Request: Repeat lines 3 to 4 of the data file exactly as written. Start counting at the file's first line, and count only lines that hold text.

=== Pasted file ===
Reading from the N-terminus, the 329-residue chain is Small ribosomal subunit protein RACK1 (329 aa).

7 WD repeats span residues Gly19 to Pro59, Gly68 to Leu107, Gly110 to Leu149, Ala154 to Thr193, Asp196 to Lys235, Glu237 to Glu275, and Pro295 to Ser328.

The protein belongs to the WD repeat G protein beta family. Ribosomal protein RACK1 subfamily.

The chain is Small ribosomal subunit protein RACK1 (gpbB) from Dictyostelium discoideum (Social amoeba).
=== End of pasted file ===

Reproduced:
The protein belongs to the WD repeat G protein beta family. Ribosomal protein RACK1 subfamily.

The chain is Small ribosomal subunit protein RACK1 (gpbB) from Dictyostelium discoideum (Social amoeba).